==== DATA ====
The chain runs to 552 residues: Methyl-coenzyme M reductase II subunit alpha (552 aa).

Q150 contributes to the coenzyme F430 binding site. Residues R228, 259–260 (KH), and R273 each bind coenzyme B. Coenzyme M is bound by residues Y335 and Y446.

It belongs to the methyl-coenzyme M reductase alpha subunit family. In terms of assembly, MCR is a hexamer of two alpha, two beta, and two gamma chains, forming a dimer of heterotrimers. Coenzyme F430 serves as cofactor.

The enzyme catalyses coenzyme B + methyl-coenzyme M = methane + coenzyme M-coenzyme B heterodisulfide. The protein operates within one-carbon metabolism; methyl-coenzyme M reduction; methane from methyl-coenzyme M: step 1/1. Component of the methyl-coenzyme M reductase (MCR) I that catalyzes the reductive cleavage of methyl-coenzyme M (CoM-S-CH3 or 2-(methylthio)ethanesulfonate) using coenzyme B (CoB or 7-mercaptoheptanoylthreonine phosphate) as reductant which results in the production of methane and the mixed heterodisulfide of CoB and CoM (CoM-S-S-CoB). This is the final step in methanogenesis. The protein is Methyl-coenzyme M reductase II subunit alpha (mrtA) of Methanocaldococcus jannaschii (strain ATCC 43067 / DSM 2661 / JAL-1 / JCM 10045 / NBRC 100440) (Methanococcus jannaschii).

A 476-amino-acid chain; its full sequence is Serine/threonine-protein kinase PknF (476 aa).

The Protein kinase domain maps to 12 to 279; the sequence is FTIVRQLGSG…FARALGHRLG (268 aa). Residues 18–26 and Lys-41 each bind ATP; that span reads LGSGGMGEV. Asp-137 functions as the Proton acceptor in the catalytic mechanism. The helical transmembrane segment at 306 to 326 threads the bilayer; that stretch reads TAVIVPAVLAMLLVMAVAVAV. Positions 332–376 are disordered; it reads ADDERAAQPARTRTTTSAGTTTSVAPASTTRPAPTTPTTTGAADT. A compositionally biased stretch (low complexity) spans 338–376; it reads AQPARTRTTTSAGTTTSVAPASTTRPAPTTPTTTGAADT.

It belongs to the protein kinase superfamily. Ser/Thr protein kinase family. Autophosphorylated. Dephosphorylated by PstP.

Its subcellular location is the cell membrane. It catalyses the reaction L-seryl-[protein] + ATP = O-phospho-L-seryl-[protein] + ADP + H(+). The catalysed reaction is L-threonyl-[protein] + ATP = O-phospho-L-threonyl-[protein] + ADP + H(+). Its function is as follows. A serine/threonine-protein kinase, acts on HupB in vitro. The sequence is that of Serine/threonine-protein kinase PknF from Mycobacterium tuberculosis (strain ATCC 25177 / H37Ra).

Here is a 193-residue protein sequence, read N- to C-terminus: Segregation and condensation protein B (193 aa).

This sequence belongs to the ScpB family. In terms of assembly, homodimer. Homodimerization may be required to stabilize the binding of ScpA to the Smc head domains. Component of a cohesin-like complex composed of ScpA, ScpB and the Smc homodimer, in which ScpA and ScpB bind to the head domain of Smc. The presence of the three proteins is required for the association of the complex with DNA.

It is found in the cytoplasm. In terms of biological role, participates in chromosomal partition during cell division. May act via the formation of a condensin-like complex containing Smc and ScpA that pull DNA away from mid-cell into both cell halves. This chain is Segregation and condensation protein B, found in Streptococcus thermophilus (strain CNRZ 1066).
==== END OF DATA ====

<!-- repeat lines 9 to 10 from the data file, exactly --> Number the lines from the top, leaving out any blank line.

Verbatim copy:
Here is a 193-residue protein sequence, read N- to C-terminus: Segregation and condensation protein B (193 aa).

This sequence belongs to the ScpB family. In terms of assembly, homodimer. Homodimerization may be required to stabilize the binding of ScpA to the Smc head domains. Component of a cohesin-like complex composed of ScpA, ScpB and the Smc homodimer, in which ScpA and ScpB bind to the head domain of Smc. The presence of the three proteins is required for the association of the complex with DNA.